TimothyP said...

Here's how I made the islands:

1. Use a hot wire cutter to cut out the basic outline of the island from a styrofoam board.

2. Use the hot wire cutter to shape the top of the island.

3. Smear the top of the island with wood glue, and cover the entire topside with sand (I used a sand that is intended for miniature models).

4. Set the island on a piece of masonite and draw a cut line on the masonite (just make sure it's larger than the island).

5. Cut out the shape you drew on the masonite, using a jigsaw.

6. Cover the bottom side of the island with wood glue and attach it to the masonite. (It'll have to sit overnight probably. And you might want to put something heavy on the island to weight it down.)

7. Paint the island completely black, and let it dry. (I use acrylic paints.)

8. Paint the island to look the way you want it. I did a lot of dry brushing.

9. Paint the masonite around the island base to look like water.

10. Coat the island with some kind of miniature sealer. I used a special spray glue that is used for sealing miniature models. You could also use a polycrylic varnish, I'm sure.

That's it! If I did it over again, I'd make the island smaller. The large size makes it difficult to lug the islands around, and it also requires a larger play area to accommodate appropriate island spacing.

JIM said...

Oh dear I know that story too well and bieng a collector in general and having just completed a full set of Nabisco magic roundabout figures, rare as you like 352 in all.I spotted the Pirates in a cheap book shop called the works.thirteen sets of collectable lovelyness. little did i know that some of the, near 2000 little so and so,s were going to cost tens of pounds each and be so rare. Any way down to business ,if you do read this are you up for selling some of you spares if so pleasering me on 07542 959145. thanks JIM

TimothyP said...

Thanks, Jim!

I'm not going to call you, but you can send a message to gamesonthetable at gmail, and talk to me that way.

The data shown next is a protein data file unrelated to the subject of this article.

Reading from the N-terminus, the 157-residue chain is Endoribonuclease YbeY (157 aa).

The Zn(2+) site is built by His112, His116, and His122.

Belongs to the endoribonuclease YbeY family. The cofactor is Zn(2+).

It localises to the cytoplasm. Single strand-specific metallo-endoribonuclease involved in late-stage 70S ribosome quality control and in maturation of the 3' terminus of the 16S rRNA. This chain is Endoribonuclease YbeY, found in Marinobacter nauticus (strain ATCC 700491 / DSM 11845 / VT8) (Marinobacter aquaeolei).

JewWatchDenver said...

I have been collecting these silly little ships since I also saw a pack on the way out of a Target ( Irony ? ) I never played the game , no one was interested then , but I Truly enjoyed building these things . I also spent a large sum of money on the Pirates of the Spanish main , including tins . My girlfriend got carple tunnel building these things with me , not really but it hurt her . I found on E-bay a year ago that they had multiple new series of ships , so I put my house in hock to gather a large collection , a falsehood again , but it was expensive . I still build them for myself , and would encourage any to enjoy that experience as well . I recently turned a few younger coworkers on to these , and am going to start playing . We need to bring this back !! Neco the owner of the franchise now is doing a revival based on MTG cards , NOT EVEN CLOSE TO THE ORIGINAL !! I wish they would come back , I'd still pay the money . but E-bay is the only resort I have now . I WANTED THE RARE MULTI MASTED MAIL IN SHIPS So BAD !! But to no avail . Thanks for reading my rant !

Thee Bluebeard said...

I am a tall ship sailor and pirate entertainer... I STILL love this game and interest waxes and wanes with my friends. I introduced another crew member to it and now we hit the conventions for cheap deals.

The old gang still plays every few years for a month or so... Maybe 2 or 3 times and then.... (tumble weeds)

But being able to dust it off and blow up ships and out maneuver your foe while having food and drinking and munching chips has been truly exciting. You get sucked into what's happening and most of us (mainly entertainers and sailors) use goofy accents and make ship rigging small talk....

We randomly buy what we find because tearing open a brand new booster pack is part of the fun. Hang on to your work and time you put in it. Sometimes you have to be the one to take the wheel and set up a game time /party. They will come... Believe me they will...